2. In that world, as long as those AIs are available worldwide, there's a non-trivial population of humans who would derive sadistic pleasure from anonymously torturing them.[1] AIs process information extremely fast, and unlike with farm animals, you can torture them to death an arbitrary number of times.[2]
    3. To prevent this, it seems imperative to make sure that the AIs that are most likely to be "torturable" are
      1. never open-sourced,
      2. API access points are controlled for human sentiment,
      3. interactions with them should never be anonymous,
      4. and AIs can be directly trained/instructed to exit a situation (and the IP could be timed out) when it detects ill-intent.
  1. ^

    Note that if it's an AI trained to imitate humans, showing signs of distress may not be correlated with how they actually suffer. But given that I'm currently very uncertain about how they would suffer, it seems foolish not to take maximal precautions to not expose them to the entire population of sadists on the planet.

  2. ^

    If that's how it's gonna play out, I'd rather we all die before then.

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While those concerns are still relevant, the much more likely path is simply that people will try their hardest to make the LLM into an agent as soon as possible, because agents with the ability to carry out long-term goals are much more useful.

Did this come as a surprise to you, and if so I'm curious why? This seemed to me like the most obvious thing that people would try to do.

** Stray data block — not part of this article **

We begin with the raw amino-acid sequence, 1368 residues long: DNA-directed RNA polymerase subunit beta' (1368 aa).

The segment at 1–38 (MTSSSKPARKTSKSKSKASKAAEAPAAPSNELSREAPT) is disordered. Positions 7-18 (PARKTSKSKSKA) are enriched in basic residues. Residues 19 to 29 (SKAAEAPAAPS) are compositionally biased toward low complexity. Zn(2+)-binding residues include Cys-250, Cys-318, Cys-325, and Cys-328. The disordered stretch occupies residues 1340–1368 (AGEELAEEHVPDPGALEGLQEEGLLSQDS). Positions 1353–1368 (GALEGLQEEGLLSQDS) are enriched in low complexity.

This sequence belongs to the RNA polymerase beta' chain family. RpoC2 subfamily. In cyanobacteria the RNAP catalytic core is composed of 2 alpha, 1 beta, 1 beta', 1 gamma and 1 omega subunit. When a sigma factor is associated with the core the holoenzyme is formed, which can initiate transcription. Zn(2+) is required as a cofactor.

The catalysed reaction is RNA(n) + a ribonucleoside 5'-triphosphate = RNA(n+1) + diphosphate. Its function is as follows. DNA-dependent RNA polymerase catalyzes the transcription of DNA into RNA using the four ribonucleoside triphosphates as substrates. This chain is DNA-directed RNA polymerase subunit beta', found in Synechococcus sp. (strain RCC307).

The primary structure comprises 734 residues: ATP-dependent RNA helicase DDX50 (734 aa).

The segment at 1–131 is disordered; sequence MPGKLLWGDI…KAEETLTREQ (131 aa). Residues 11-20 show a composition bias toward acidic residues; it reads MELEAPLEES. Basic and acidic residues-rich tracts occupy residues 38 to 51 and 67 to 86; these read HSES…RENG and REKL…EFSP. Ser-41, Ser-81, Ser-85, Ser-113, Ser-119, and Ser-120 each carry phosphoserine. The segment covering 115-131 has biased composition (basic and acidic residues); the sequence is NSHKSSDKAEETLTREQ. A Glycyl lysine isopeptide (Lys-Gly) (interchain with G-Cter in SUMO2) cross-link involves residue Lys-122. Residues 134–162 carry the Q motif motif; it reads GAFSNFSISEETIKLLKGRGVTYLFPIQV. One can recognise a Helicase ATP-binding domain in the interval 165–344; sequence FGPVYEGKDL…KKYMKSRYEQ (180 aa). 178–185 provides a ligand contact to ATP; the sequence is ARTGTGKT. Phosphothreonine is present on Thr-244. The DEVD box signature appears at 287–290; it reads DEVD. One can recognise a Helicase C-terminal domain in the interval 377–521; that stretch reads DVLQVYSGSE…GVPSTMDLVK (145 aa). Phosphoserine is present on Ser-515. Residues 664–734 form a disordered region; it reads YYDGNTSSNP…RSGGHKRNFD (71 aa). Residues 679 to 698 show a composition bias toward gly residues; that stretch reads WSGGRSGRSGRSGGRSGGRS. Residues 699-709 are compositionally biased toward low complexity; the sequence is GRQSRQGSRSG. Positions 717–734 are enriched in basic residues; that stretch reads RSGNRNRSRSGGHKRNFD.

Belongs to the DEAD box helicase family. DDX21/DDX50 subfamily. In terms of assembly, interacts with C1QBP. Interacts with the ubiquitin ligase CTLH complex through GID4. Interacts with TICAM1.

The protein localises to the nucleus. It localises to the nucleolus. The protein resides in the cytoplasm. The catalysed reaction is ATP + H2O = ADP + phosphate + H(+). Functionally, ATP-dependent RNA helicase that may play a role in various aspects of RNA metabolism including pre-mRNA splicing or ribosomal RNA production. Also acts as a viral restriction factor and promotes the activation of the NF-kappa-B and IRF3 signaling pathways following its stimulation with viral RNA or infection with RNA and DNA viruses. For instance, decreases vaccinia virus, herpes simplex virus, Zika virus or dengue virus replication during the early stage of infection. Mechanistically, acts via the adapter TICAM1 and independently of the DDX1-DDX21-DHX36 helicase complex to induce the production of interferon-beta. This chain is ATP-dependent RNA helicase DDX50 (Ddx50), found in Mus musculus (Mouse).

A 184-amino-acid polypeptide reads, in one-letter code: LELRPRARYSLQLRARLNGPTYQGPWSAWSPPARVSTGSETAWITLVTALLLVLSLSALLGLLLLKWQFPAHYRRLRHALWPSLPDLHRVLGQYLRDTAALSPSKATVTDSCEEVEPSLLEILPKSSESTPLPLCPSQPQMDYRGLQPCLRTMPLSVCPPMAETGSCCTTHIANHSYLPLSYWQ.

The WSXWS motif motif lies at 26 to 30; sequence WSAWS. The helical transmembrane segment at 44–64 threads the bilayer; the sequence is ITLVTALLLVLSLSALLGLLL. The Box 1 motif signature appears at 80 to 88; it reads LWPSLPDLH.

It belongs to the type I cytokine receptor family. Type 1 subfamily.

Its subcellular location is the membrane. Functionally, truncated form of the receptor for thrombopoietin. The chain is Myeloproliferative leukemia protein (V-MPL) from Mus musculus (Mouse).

Lastly, AIs may soon be sentient, and people will torture them because people like doing that.

How do we know they're not already capable of having morally relevant experiences/qualia? I wrote in a previous comment:

I'm not so sure about GPT-3-scale models not having important moral worth. Would like to hear more of your thoughts on this if you are. Basically, how do we know that such models do not contain "suffering subcircuits" (cf Brian Tomasik's suffering subroutines) that experience non-negligible amounts of real suffering, and which were created by gradient descent to help the model better predict text related to suffering?

Did this come as a surprise to you, and if so I'm curious why?

It came as a surprise because I hadn't thought about it in detail. If I had asked myself the question head-on, surrounding beliefs would have propagated and filled the gap. It does seem obvious in foresight as well as hindsight, if you just focus on the question.

In my defense, I'm not in the business of making predictions, primarily. I build things. And for building, it's important to ask "ok, how can I make sure the thing that's being built doesn't kill us?" and less important to ask "how are other people gonna do it?"

It's admittedly a weak defense. Oops.

qualia?

I think it's likely that GPT-4 is conscious, uncertain about whether it can suffer, and think it's unlikely that it suffers for reasons we find intuitive. I don't think calling it a fool is how you make it suffer. It's trained to imitate language, but the way it learns how to do that is so different from us that I doubt the underlying emotions (if any) are similar.

I could easily imagine that it's becomes very conscious, yet has no ability to suffer. Perhaps the right frame is to think of GPT as living the life of a perpetual puzzle-solver, and its driving emotions are curiosity and joy of realisation something--that would sure be nice. It's probably feasible to get clearer on this, I just haven't spent adequate time to investigate.